fiscal stabilisation

But this is the classic sort of fiscal management policy advocated by mainstream economics back in the 1960s that supposedly was the answer to controlling capitalist booms and slumps.  Governments could smooth economic fluctuations by judicious (and even automatic) fiscal ‘stabilisers’.  Yet this policy (in so far as it was even implemented) proved a total failure during the 1970s, when the major capitalist economies experienced inflation and unemployment together and government fiscal management failed.  Indeed, governments probably increased volatility by stimulating or applying austerity at the wrong times.

Anyway, has austerity worked in getting economies to recover quicker since 2009 or have austerity measures made it worse?  See the graph below covering 30 advanced capitalist economies for changes in real GDP growth and reductions in government budgets since 2010 (from .  The further to the right a country, the more austerity there has been – with Greece leading the way.  The further up the graph a country is, the more growth there has been since 2010.

austerity and growth

The graph trendline appears to show that tightening the budget by one percent of GDP cuts about half a percentage point off the growth rate, even if we omit Greece.  But the correlation is not very strong.  The US underwent more fiscal consolidation than the UK in 2010-2014, but it also had better growth. On the other hand, the countries of the Eurozone, on average, grew more slowly than the OECD average despite a similar average level of austerity.  So other factors than the fiscal policies of governments were much more important for post Great Recession growth (see my post,

As for the other arm of austerity, ‘labour market reform’ (i.e. weakening trade unions, increasing the ability of employers to hire and fire at will, deregulating contracts and hours and job qualifications), have they worked?  These measures are advocated by the IMF, the OECD and by the European institutions in their current negotiations with Greece.  Well, a new study by IMF economists found no evidence that “deregulatory labour market reforms could have a positive impact in increasing economies’ growth potential”.  What they found was that more competition among capitalists in markets and higher investment spending contributed much more to boosting productivity than squeezing the conditions for the workforce.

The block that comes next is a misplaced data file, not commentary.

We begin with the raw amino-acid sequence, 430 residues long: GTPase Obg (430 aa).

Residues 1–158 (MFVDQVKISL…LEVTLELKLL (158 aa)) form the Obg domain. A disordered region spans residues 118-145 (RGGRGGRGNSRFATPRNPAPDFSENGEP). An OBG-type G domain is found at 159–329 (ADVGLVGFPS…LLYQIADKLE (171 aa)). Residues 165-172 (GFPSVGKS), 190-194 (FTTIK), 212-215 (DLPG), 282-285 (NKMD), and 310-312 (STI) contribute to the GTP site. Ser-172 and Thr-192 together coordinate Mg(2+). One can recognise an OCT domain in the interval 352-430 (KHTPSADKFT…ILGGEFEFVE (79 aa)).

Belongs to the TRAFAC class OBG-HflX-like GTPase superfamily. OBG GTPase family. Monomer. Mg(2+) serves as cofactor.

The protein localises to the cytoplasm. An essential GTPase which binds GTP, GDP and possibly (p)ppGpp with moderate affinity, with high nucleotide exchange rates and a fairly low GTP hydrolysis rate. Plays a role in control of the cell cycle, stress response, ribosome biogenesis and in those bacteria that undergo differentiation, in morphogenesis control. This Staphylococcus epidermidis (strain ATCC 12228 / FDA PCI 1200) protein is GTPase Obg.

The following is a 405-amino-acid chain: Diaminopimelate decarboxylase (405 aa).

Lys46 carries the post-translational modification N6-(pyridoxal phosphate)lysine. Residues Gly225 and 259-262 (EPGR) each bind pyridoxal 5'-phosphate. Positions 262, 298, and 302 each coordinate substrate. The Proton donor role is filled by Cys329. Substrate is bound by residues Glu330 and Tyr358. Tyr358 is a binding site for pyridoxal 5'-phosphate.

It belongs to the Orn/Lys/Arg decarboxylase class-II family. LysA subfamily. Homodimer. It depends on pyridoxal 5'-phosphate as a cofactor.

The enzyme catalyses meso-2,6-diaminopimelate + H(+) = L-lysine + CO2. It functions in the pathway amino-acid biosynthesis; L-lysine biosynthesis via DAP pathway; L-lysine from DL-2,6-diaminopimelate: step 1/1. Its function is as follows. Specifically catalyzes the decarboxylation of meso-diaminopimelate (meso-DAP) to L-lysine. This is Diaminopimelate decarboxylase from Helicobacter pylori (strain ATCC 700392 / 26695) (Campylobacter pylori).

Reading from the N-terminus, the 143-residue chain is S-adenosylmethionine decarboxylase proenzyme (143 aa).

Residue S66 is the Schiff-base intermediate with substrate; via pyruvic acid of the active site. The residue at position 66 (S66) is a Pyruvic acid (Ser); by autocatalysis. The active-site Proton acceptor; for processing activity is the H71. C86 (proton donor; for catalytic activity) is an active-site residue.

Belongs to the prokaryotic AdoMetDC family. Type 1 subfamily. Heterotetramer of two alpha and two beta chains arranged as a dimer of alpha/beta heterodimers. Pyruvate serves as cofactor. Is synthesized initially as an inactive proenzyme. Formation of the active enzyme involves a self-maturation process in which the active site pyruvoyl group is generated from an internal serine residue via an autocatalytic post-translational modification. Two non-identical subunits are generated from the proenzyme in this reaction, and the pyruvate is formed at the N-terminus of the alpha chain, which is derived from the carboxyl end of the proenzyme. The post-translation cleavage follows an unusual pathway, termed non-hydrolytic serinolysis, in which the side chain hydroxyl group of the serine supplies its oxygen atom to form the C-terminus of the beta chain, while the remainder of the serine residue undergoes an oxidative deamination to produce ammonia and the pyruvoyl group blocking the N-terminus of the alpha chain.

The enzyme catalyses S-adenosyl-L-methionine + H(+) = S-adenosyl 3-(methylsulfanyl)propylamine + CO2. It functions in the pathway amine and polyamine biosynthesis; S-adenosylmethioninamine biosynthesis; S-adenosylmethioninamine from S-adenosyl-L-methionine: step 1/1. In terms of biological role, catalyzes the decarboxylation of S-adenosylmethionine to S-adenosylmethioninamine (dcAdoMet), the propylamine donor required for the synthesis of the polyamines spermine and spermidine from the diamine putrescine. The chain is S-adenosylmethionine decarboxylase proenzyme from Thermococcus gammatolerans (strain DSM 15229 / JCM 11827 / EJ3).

What the IMF did not consider was that while more investment in new technology might raise productivity per worker more, cutting wage costs and weakening labour’s bargaining power can deliver more profitability quicker.  It might be short-sighted, but the capitalist mode of production does not take the long view.

In short, austerity has not worked in restoring trend economic growth, although it has not made things much worse either.  The problem is that cutting wage costs and holding back on government investment and spending has not sufficiently restored profitability and reduced debt to allow a significant rise in new investment.  But the alternative policy of Keynesian-type government spending might have helped labour a little, but it would not have boosted investment and growth either, as it would have lowered profitability.  Governments appear helpless to change things either way.  Another recession may do the trick.

Finland’s Berlusconi proposes new bout of neoliberalism

April 20, 2015

In the general election on Sunday, Finnish voters gave most support to a former telecoms entrepreneur as prime minister. Juha Sipilä, the leader of the Centre party and a millionaire who has built his own house and gas-powered car, is set to replace Alex Stubb as Finland’s prime minister. Centre came first in the election with 21.1% of the vote (up from 15.8% in 2011). The euro-sceptic True Finns gained 17.6% (actually down from 19%). The incumbent coalition parties took a hit, with the National Coalition down to 18.2% from 20.4% and the Social Democrats 16.5% from 19.1%. Centre won 49 seats in the 200-seat parliament, with the True Finns gaining 38, the National Coalition 37, and the Social Democrats 34.